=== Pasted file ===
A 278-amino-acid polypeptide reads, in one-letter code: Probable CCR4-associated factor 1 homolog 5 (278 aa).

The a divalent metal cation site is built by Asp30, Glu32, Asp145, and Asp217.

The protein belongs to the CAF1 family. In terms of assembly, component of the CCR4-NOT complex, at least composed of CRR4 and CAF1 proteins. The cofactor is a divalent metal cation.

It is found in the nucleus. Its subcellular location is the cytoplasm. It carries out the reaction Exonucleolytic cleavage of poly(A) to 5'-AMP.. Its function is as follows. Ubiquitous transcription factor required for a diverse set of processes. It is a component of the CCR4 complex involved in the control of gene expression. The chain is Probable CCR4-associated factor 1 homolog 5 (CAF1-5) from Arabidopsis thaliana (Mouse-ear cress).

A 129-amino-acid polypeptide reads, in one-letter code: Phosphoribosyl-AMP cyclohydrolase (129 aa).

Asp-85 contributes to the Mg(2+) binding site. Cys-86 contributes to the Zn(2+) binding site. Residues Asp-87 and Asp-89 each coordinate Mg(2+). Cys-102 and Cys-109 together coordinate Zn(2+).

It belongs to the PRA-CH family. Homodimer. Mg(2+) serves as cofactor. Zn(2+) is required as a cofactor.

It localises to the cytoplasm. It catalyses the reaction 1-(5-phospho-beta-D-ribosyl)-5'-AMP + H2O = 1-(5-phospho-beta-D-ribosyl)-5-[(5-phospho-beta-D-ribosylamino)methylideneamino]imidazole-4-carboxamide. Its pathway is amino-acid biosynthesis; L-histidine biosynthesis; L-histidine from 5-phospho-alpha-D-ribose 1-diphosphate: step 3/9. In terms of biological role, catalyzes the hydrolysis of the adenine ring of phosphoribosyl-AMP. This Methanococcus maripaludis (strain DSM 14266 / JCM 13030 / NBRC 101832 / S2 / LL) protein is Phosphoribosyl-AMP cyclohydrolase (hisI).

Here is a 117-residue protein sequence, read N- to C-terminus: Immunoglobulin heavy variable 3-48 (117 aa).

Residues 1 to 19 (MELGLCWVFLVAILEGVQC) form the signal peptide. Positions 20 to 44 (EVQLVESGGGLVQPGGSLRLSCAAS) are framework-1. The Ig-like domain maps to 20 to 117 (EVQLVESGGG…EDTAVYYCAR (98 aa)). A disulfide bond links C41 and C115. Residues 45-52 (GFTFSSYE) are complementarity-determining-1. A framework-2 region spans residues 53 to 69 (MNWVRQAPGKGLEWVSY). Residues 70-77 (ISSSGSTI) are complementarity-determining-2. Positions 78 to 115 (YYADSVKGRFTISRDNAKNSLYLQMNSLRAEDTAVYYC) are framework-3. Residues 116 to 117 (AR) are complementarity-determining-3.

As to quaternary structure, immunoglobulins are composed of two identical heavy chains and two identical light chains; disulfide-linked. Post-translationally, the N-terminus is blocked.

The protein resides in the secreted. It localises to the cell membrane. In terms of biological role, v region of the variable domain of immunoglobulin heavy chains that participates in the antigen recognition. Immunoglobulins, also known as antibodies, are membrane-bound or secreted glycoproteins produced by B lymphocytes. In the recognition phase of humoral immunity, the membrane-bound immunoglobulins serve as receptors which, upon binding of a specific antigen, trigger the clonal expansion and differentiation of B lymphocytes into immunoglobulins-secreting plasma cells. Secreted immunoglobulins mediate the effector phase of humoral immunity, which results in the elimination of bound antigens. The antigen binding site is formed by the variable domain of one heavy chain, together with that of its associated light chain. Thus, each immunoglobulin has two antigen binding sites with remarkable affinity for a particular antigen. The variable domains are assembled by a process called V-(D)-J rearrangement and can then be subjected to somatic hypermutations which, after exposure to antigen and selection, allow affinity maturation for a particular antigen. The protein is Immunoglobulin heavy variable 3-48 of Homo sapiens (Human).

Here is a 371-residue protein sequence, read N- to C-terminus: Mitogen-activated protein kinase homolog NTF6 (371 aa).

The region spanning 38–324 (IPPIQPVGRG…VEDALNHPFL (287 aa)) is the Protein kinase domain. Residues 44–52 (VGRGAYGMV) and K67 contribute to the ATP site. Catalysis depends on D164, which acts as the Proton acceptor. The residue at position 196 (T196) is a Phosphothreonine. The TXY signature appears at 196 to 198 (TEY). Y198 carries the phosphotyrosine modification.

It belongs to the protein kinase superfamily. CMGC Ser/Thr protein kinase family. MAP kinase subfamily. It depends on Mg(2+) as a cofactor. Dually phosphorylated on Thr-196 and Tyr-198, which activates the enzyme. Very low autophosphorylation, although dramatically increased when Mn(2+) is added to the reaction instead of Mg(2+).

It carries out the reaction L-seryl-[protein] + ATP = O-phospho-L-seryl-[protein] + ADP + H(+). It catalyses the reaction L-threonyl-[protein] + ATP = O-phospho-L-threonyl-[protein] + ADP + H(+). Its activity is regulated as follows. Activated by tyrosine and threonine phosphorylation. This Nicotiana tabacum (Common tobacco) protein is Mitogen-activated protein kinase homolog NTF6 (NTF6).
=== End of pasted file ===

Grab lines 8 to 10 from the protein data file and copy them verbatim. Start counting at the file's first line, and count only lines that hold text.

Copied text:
It localises to the cytoplasm. It catalyses the reaction 1-(5-phospho-beta-D-ribosyl)-5'-AMP + H2O = 1-(5-phospho-beta-D-ribosyl)-5-[(5-phospho-beta-D-ribosylamino)methylideneamino]imidazole-4-carboxamide. Its pathway is amino-acid biosynthesis; L-histidine biosynthesis; L-histidine from 5-phospho-alpha-D-ribose 1-diphosphate: step 3/9. In terms of biological role, catalyzes the hydrolysis of the adenine ring of phosphoribosyl-AMP. This Methanococcus maripaludis (strain DSM 14266 / JCM 13030 / NBRC 101832 / S2 / LL) protein is Phosphoribosyl-AMP cyclohydrolase (hisI).

Here is a 117-residue protein sequence, read N- to C-terminus: Immunoglobulin heavy variable 3-48 (117 aa).

Residues 1 to 19 (MELGLCWVFLVAILEGVQC) form the signal peptide. Positions 20 to 44 (EVQLVESGGGLVQPGGSLRLSCAAS) are framework-1. The Ig-like domain maps to 20 to 117 (EVQLVESGGG…EDTAVYYCAR (98 aa)). A disulfide bond links C41 and C115. Residues 45-52 (GFTFSSYE) are complementarity-determining-1. A framework-2 region spans residues 53 to 69 (MNWVRQAPGKGLEWVSY). Residues 70-77 (ISSSGSTI) are complementarity-determining-2. Positions 78 to 115 (YYADSVKGRFTISRDNAKNSLYLQMNSLRAEDTAVYYC) are framework-3. Residues 116 to 117 (AR) are complementarity-determining-3.